Welding a hydraulic pump shaft

R

Russell

Active member
Has anyone welded a drive coupling to a hydraulic pump shaft? Did it bigger the pump? The spline on the drive coupling is very worn, the spline on the pump is also worn. I'm thinking if I drill a hole through the coupling and fill with weld and weld it through the hole the engine shaft goes in. I'm just not sure if the heat will kill the pump. I could use chemical metal but might not be as strong.
 
Quattromike

Quattromike

Well member-known
You could be on a hiding to nothing there.. hydraulic pumps have super high tolerances so any distortion would knnackker it. If the welding didn't go the seals. Is it a throw away item or prime mover your sorting up?
 
S

Smiffy

Well-known member
Seeing as you are drilling holes in the coupling you could try tapping them and putting a grub screw in
Or drill the hole fit the coupling put a drill bit in the hole with a very shallow grind on it then tap and fit grub screws
I don't know the design of the coupling but either a row of screws down one line or at intervals around the circumference should give a reasonable grip especially if it's reinforcing an existing spline even if the spline is worn
 
R

Russell

Active member
Good point I didn't think about grub screws although wouldn't the pump shaft be hardened? Ultimately it needs a new pump and engine so not to worried if it kills it but it would be nice to get a few more jobs out of it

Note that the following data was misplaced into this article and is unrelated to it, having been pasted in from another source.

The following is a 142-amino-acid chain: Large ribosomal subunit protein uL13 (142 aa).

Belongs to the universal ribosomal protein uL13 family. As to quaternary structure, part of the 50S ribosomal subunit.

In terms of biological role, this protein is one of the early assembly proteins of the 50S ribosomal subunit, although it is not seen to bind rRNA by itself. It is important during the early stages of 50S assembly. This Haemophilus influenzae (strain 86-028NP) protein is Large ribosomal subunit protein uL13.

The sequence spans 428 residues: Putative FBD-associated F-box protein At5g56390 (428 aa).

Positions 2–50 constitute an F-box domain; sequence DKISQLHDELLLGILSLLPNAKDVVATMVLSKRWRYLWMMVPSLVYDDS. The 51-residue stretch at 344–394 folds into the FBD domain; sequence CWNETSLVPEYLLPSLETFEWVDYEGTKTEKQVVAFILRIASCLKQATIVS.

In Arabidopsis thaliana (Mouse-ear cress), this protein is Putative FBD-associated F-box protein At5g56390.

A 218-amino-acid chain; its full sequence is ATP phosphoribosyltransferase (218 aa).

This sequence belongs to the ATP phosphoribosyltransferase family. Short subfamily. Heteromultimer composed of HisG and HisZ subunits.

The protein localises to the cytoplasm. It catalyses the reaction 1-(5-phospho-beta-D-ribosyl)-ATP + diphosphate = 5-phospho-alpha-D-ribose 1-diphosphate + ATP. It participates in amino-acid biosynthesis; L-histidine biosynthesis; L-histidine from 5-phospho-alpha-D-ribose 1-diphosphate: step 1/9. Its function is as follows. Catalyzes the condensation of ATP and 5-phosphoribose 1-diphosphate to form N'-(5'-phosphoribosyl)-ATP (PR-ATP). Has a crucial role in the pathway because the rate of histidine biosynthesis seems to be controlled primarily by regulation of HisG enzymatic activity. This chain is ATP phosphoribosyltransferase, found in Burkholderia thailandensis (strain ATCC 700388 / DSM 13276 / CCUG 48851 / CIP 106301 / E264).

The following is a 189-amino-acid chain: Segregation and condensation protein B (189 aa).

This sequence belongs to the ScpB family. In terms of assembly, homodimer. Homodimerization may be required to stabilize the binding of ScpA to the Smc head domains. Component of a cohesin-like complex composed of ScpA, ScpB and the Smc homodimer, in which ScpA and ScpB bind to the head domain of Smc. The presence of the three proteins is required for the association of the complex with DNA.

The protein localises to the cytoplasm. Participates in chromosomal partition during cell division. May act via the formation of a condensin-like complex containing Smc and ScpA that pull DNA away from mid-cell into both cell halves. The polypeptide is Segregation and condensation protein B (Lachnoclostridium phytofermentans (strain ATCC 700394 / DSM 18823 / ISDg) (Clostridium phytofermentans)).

C

Canal Navvy

Active member
Pump shaft will be proper hard , way too hard to indent with any drill I've ever met.

It's pretty easy to effect a temporary repair to keep going until the parts arrive using epoxy resin , though in my experience the new part turns out to be a new machine.

If my little Terex Schaeff had a similar problem I'd try using using the sort of resin that windscreen fitters use
 
V8Druid

V8Druid

do it as well as you can,but learn to do it better
Pump shaft will be proper hard , way too hard to indent with any drill I've ever met.

It's pretty easy to effect a temporary repair to keep going until the parts arrive using epoxy resin , though in my experience the new part turns out to be a new machine.

If my little Terex Schaeff had a similar problem I'd try using using the sort of resin that windscreen fitters use
Belzona, Devcon, JB Weld or Araldite plastic metal .. all would do a fair job ...... provided everything was perfectly aligned before application ..... and allowd plenty of setting time
 
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